Since pre-Columbian times, the March blossoming of the shad-bush along the Eastern Seaboard has heralded the beginning of the spring shad run. The American shad (Alosa sapidissima) wasn't widely recognized as a gamefish until lauded as the "poor man's salmon" by the legendary outdoor writer Frank Forester in 1849. It remains a prized catch. --JACK LARSON
EYES: The crustaceans that make up the shad's diet in the ocean are brightly colored and even bioluminescent. Shad are thus very sensitive to color and react best to bright flies and lures.
LOWER JAW: The American shad can be differentiated from the closely related hickory shad by its lower jaw. The former's lower jaw meets its upper jaw squarely; the latter's extends beyond it.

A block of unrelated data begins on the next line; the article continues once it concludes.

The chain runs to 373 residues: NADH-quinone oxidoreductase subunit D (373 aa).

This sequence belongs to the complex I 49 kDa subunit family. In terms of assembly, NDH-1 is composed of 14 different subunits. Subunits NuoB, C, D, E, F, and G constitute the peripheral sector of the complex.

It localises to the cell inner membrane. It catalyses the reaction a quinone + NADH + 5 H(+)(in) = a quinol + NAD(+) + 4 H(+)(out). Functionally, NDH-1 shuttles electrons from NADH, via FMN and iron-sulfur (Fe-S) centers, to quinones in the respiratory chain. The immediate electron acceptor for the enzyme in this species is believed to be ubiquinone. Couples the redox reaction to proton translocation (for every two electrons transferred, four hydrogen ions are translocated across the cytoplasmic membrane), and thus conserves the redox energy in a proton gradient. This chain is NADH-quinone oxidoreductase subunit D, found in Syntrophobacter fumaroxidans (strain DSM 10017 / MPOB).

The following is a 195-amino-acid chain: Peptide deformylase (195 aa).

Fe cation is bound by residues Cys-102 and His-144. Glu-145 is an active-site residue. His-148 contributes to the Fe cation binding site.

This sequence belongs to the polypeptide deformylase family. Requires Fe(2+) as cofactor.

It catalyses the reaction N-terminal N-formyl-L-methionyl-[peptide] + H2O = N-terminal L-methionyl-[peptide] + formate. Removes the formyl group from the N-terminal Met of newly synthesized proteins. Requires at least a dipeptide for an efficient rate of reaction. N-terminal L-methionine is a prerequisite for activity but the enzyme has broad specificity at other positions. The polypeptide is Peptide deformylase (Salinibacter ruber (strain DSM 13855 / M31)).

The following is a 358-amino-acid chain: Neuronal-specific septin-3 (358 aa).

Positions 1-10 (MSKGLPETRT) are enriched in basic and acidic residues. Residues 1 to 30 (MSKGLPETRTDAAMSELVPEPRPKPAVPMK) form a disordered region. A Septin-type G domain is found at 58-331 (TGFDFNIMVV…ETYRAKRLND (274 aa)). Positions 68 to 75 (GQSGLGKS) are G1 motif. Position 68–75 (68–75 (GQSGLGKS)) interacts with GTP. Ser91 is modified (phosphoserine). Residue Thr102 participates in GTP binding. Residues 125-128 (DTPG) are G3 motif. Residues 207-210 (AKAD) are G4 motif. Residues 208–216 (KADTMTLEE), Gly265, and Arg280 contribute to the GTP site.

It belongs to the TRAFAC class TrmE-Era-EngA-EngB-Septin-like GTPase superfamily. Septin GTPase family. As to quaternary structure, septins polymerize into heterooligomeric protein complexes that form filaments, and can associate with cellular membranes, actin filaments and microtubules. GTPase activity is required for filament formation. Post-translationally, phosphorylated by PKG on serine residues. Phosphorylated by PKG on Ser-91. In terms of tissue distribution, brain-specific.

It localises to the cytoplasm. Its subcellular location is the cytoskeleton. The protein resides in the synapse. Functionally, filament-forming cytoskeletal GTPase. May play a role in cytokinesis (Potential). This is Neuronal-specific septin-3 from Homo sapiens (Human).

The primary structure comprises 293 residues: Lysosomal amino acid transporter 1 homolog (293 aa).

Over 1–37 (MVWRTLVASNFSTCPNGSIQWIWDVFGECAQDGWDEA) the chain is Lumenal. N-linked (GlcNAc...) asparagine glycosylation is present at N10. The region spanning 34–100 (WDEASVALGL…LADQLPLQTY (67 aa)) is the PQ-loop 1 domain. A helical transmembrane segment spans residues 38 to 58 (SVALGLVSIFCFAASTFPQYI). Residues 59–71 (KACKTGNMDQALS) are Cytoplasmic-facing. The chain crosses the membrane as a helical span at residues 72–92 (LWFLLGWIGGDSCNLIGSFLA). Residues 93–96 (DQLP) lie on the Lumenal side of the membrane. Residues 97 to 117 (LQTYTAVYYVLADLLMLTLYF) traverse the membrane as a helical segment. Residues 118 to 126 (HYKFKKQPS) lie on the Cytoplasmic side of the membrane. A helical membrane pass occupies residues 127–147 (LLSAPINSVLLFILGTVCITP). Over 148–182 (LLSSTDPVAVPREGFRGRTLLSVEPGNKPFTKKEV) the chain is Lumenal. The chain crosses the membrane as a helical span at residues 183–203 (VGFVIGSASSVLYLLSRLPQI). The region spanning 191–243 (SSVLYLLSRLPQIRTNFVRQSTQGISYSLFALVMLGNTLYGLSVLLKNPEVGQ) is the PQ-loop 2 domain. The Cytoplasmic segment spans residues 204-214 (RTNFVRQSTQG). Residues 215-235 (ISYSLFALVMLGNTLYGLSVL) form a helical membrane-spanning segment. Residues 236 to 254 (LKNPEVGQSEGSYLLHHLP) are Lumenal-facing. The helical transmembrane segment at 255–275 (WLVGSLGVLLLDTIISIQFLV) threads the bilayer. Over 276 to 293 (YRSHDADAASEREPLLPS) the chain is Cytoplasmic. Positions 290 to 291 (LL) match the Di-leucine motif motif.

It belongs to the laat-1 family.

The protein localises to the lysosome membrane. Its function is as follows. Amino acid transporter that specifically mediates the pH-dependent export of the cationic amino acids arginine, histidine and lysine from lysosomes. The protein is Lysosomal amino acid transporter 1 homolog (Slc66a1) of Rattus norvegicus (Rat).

STOMACH: In the open ocean, the American shad feeds on plankton and minuscule crustaceans. But during its spawning run up-river it does not feed at all, which is why bait fishing for shad is all but useless.
POSTERIOR BELLY: A "roe" shad is laden with as many as half a million eggs. This is good news not only for the preservation of the species but for the adornment of the table: The roe is considered a delicacy.
BODY: The American shad has an elongated, deep, compressed body shape. In the late 1800s, there were reports of specimens weighing up to 14 pounds, but by today's standards an 8-pounder is a monster.